In 701 B.C. the Assyrian empire was in its ascendancy. It had already vanquished the kingdom of Israel to the north including the capital at Samaria. It then prepared an assault on Judah and its capital at Jerusalem.
But in one of those significant events that changes the course of world history, Assyria was repelled. Jerusalem was saved until 586 B.C. when the Babylonians sacked the city, forcing its leadership class into exile.
Henry Aubin, in a major feat of scholarship, determines that Jerusalem was aided by a Kushite army from Africa which had marched northeast from the Nile valley. While the Bible attributes the Assyrian retreat to an angel and secular commentators cite pestilence, Aubin, in a meticulously documented work, demonstrates that an alliance with the African nation of Kush bolstered Jerusalem’s defences.
Kush, also known as Nubia, was located in what is now southern Egypt and northern Sudan. A monarchy that existed for more than 1000 years, from 900 B.C. to A.D. 350, Kushites held sway over Egypt from 712 B.C. to about 660 B.C. Of Egypt’s 31 dynasties, this, the 25th Dynasty, is the only one that all scholars agree, was black.
The commander of the Kushite expeditionary force was Taharqa (or as the Bible calls him Tirhakah). This Kushite prince, who had his own interests in halting Assyrian expansion, likely caught the aggressors by surprise as they prepared their siege of Jerusalem.
Aubin offers a thrilling military history and a stirring political analysis of the ancient world. He also sees the event as influential over the centuries.
The Kushite rescue of the Hebrew kingdom of Judah enabled the fragile, war-ravaged state to endure, to nurse itself back to economic and demographic health, and allowed the Hebrew religion, Yahwism, to evolve within the next several centuries into Judaism. Thus emerged the monotheistic trunk supporting Christianity and Islam.
“An important story that had to be told . . . As this book shows, sometimes the power of one is greater than the ignorance of many”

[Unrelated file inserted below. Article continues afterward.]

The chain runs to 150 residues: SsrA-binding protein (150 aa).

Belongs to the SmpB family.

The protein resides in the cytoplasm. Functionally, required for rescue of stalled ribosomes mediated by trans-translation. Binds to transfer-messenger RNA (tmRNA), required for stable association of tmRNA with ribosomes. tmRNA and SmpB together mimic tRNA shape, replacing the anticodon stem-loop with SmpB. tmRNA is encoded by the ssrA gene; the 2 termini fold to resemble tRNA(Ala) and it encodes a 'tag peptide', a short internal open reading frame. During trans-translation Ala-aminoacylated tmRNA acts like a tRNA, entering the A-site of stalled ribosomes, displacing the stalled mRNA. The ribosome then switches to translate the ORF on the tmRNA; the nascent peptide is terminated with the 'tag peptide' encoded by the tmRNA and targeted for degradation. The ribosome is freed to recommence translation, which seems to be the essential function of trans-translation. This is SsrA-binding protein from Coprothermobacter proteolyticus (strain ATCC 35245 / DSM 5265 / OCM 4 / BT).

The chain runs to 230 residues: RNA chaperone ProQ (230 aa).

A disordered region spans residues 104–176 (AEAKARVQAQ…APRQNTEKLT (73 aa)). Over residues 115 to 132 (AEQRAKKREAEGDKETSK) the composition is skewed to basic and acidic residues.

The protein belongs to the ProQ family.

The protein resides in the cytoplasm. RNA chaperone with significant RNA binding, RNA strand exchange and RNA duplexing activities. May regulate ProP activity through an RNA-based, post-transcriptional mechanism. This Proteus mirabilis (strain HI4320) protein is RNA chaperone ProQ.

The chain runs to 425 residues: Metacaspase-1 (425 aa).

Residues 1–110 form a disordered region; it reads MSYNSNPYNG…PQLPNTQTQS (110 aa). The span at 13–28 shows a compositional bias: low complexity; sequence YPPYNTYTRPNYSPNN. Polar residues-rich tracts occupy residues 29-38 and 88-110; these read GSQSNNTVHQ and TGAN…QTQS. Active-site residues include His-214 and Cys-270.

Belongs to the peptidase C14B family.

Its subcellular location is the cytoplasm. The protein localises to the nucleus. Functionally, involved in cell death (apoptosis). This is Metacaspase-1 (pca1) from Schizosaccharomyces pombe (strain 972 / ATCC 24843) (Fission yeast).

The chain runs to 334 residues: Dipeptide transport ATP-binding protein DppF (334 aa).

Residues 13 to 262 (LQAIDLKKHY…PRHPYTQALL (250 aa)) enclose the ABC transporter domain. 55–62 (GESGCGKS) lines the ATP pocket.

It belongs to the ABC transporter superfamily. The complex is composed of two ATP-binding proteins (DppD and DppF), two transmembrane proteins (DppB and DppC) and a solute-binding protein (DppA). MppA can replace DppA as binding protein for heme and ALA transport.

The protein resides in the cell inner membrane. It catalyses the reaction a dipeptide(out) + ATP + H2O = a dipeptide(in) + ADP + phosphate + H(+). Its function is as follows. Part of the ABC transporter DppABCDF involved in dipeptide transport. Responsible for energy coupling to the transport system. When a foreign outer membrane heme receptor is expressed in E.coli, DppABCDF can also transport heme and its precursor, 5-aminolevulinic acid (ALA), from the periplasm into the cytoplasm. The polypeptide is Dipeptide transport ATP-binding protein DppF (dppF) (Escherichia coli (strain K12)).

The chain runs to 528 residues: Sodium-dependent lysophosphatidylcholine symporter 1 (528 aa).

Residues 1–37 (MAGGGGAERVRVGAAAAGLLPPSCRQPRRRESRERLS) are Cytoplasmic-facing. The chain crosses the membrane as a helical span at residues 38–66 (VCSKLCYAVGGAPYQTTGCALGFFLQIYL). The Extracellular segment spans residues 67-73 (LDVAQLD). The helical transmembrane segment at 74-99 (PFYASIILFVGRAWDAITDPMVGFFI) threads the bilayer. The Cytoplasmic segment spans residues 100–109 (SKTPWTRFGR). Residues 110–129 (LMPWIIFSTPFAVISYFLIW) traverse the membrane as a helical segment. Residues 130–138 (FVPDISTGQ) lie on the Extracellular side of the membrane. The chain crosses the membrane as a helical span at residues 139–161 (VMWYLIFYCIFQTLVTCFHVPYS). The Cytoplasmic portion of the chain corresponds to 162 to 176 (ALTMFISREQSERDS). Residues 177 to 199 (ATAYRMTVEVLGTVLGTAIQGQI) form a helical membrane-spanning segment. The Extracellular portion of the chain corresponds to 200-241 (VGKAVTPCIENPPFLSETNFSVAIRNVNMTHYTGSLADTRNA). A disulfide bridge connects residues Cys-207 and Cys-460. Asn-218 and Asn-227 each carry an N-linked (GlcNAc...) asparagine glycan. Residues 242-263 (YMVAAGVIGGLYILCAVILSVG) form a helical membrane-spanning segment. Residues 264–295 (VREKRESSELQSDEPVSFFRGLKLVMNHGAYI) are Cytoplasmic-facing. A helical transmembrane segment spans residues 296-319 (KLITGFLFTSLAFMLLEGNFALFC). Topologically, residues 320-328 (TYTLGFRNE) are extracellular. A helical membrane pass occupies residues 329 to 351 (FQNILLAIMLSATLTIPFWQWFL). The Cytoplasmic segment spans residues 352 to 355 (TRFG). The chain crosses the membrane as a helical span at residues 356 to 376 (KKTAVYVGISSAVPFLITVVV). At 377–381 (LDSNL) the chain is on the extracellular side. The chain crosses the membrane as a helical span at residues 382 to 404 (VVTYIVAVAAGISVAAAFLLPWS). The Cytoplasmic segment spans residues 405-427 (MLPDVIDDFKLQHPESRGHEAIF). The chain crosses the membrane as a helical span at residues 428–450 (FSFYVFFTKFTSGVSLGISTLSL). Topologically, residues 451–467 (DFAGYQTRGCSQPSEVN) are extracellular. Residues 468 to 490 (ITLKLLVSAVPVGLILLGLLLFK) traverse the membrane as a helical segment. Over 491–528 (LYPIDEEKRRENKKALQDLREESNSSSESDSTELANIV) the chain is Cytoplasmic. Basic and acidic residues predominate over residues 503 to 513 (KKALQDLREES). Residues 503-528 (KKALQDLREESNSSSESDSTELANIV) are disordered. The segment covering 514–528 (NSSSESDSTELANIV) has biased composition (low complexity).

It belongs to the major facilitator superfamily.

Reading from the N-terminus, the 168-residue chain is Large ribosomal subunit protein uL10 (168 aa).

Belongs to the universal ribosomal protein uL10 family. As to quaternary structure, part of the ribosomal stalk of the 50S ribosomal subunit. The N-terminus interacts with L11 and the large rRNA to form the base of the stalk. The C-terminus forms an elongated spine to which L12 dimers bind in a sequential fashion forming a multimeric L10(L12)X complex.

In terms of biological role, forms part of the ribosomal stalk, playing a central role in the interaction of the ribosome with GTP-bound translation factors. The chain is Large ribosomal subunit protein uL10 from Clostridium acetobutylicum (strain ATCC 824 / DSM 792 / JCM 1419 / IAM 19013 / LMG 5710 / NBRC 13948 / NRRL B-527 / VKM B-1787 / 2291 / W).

The Globe and Mail
“Over the course of 25 tumultuous, nail-biting, cloak-and-dagger years, this Toronto woman accomplished what entire governments and well-paid professionals could not…the rescue of the Jews of Syria… A fast-paced tour-de-force worthy of any spy novel.”
Previously published as The Ransomed of God, Malcolm Lester Books /99
Lester, Mason & Begg 2007
The Amazing True Story of How One Woman Helped Save the Jews of Syria
After seeing a news report about 12 Syrian Jews blown up in a minefield trying to escape their country, Judy Feld Carr, a Toronto music teacher, wife and mother, knew she had to help. The Jewish population in Syria was living under intense police surveillance, in constant danger of imprisonment and torture. So, with no prior connection to the country or its people, she sprung to action.
For almost 30 years, Judy Feld Carr publicly championed the cause of Syrian Jews while secretly negotiating their escape – dealing with smugglers, bribing officials, haggling over travel documents, arranging medical aid, and funneling money to the needy, even those in prison.
By 1995 she had engineered the rescue of almost 3, 000 Syrian Jews. In the words of the Iraeli Prime Minister Yizhak Rabin, “…for all practical purposes, the entire Syrian Jewish community has left Syria. … Judy, the State of Israel salutes you.”
The Rescuer is the intensely dramatic story of how one woman moved from her quiet domestic life in Toronto into the shadowy world of international intrigue. It is a remarkable narrative of the heroic and deeply humanitarian actions of one seemingly ordinary woman, a compelling glimpse into the workings of a despotic regime, and a testament to the difference one individual can make on the lives of thousands.
Harold Troper has co-authored several award-winning books including None Is Too Many: Canada and the Jews of Europe (“one of the most important books ever published in Canada”—the Literary Review of Canada),Old Wounds: Jews, Ukrainians and the Hunt for Nazi War Criminals; and Immigrants: A Portrait of the Urban Experience. He is a Professor at the Ontario Institute for Studies in Education, University of Toronto.